So yeah... your ex is your ex. Pull the pictures from the box and send them curb with the trash.
posted by Nanukthedog at 11:41 AM on April 11, 2011 [21 favorites]

What I'm looking for is simply a casual friendship, like I have with other exes. It makes me feel melodramatic to know there is a person in the world with whom I "can't communicate."

Well, he really may not feel the same way about any of this, and that's not melodramatic.

Personally I would NOT want an ex to reach out to me for friendship out of a desire to remain consistent with their other experiences amongst other exes. Depending on how the relationship ended, I also wouldn't necessarily welcome someone reaching out to me at a time when they're marrying someone else. That can be painful to hear, and can stir up plenty of strange feelings.
posted by hermitosis at 11:41 AM on April 11, 2011 [3 favorites]

Also, looking at one of your previous questions, I think you and your fiancee should spare yourselves contact with exes wherever possible, because the settings on your drama-filters may be a little skewed by other people's standards.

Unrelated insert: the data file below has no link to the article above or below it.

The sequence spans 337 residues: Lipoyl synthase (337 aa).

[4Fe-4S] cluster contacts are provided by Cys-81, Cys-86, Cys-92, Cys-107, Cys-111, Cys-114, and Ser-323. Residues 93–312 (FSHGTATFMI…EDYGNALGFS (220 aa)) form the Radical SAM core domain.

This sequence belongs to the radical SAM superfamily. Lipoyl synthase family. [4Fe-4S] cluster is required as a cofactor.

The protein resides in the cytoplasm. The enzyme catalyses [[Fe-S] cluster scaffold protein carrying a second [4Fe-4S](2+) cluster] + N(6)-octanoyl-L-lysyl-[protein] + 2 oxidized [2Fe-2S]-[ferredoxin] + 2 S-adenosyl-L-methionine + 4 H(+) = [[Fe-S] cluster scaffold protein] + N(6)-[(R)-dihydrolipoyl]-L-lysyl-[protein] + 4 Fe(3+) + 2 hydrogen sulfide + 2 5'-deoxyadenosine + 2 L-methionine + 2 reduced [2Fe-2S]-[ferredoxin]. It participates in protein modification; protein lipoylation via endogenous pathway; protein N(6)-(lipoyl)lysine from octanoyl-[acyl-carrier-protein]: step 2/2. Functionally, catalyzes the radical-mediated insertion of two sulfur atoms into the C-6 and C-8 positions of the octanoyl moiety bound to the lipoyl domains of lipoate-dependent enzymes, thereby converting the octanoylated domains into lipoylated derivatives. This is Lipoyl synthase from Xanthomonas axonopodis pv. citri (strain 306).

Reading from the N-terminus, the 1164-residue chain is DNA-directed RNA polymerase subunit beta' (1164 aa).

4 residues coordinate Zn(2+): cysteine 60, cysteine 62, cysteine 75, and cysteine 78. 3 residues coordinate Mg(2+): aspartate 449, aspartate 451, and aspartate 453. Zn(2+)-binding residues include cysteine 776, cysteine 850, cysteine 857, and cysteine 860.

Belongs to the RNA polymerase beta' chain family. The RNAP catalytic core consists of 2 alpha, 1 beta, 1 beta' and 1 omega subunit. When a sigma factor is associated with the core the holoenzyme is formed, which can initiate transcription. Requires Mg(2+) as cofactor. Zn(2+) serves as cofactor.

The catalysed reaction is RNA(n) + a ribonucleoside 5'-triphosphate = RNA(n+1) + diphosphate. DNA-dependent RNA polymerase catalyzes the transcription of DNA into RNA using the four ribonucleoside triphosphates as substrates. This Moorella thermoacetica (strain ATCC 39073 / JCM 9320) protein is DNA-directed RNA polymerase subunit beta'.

posted by hermitosis at 11:47 AM on April 11, 2011

Response by poster: Nanukthedog, though I appreciate your perspective, it really has nothing to do with my situation, as he was the one who ended things, and I was the one who asked for space.
posted by ohsnapdragon at 11:49 AM on April 11, 2011 [1 favorite]

Response by poster: Thanks everyone for your quick replies. As usual, simply gathering my thoughts to write this post has helped tremendously, and my gut reactions to responses has also provided clarification.
posted by ohsnapdragon at 11:51 AM on April 11, 2011